Defiance chapter DAR, through the years

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Fort Defiance chapter Daughters of the American Revolution (DAR) met recently at the home of Marilyn Buchman. Hostesses Wendy Otte, Kathy Seimet and Marilyn Buchman provided peach pies from Bud's restaurant.

Member Jane Duerk provided an interesting program of the portrayal of the local chapter history expanding on the ways of early communication, costs of items and specifically the first 10 years of known chapter history.

April 9, 1926, was a special day in Defiance when Mrs. Edward Squire was officially appointed organizing regent for the new 12 member chapter of Fort Defiance DAR. Today meetings are still conducted with the antique gavel donated by Squire. Hand carved by William Bechel, this gavel was made from a piece of historic apple tree which was planted on the north side of the Maumee in Defiance by Johnny Appleseed. At the recent meeting, an album containing early period pictures was circulated including a copy of the congratulatory telegram from Washington and a letter from the president general welcoming the Defiance new society membership. In 1933, the annual DAR luncheon at Kettenring Country Club cost 50 cents per member.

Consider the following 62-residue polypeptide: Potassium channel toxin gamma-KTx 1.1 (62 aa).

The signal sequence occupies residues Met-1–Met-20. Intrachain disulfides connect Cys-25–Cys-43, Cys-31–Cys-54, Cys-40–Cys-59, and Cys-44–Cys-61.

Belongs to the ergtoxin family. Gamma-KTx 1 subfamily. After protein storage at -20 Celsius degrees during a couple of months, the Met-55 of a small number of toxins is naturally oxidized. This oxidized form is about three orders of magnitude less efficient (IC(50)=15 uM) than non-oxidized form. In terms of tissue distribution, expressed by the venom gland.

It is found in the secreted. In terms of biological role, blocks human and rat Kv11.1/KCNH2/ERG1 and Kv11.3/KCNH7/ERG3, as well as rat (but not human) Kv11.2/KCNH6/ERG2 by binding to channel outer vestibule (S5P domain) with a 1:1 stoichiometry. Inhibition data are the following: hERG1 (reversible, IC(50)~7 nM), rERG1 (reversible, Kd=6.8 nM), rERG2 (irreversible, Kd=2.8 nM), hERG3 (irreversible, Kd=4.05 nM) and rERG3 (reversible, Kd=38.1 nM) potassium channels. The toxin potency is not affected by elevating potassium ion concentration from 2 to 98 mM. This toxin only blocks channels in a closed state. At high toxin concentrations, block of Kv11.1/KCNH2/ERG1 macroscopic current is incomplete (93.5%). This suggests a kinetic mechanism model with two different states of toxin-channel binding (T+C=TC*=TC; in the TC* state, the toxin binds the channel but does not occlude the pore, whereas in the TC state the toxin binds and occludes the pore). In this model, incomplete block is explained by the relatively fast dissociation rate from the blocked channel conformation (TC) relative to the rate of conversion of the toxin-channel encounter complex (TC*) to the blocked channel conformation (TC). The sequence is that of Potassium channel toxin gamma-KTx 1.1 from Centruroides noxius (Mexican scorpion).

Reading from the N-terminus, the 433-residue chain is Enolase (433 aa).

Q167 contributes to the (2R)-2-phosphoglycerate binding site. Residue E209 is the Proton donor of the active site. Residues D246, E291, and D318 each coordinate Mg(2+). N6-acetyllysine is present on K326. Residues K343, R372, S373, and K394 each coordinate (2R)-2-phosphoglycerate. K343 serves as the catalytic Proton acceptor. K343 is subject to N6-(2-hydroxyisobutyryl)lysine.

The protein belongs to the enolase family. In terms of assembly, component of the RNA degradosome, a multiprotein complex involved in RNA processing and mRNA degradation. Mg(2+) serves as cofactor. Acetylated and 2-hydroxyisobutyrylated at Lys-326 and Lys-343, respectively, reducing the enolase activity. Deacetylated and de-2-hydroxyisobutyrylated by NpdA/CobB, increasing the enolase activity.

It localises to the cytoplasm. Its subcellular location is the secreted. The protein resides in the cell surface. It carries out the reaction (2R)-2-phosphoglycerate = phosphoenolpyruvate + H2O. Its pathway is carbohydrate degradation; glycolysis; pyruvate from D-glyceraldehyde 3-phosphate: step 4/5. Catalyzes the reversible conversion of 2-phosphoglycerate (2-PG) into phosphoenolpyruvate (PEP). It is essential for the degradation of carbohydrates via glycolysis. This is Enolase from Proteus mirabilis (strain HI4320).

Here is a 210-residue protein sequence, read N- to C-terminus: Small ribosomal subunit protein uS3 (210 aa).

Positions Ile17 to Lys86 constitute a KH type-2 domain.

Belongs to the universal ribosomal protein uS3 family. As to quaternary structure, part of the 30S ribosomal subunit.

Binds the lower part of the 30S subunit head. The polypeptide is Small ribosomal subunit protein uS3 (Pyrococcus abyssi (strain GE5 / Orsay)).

Throughout the years the chapter's had a continued interest in being part of the DAR society at the local, state and national level.

The chapter provides scholarships to three local high school students each year, a school history essay contest, donates to local veteran hospitals, promotes Defiance's historic heritage and is involved in many projects including maintenance of Riverside Cemetery Chapel. Nationally DAR gives more than a million dollars to support six special need schools, provides scholarships and funds to American Indian Youth in Chemawa Indian school in Oregon, Bacone College in Oklahoma and the Indian Youth of America Summer Camp program. The DAR, founded in 1890, and headquartered in Washington, D.C., is dedicated to promoting patriotism, preserving American history and securing America's future through better education for children, thus the motto "God, Home and Country."

As one of the most inclusive genealogical societies in the country, DAR boasts 170,000 members in 3,000 chapters across the U.S. and internationally.

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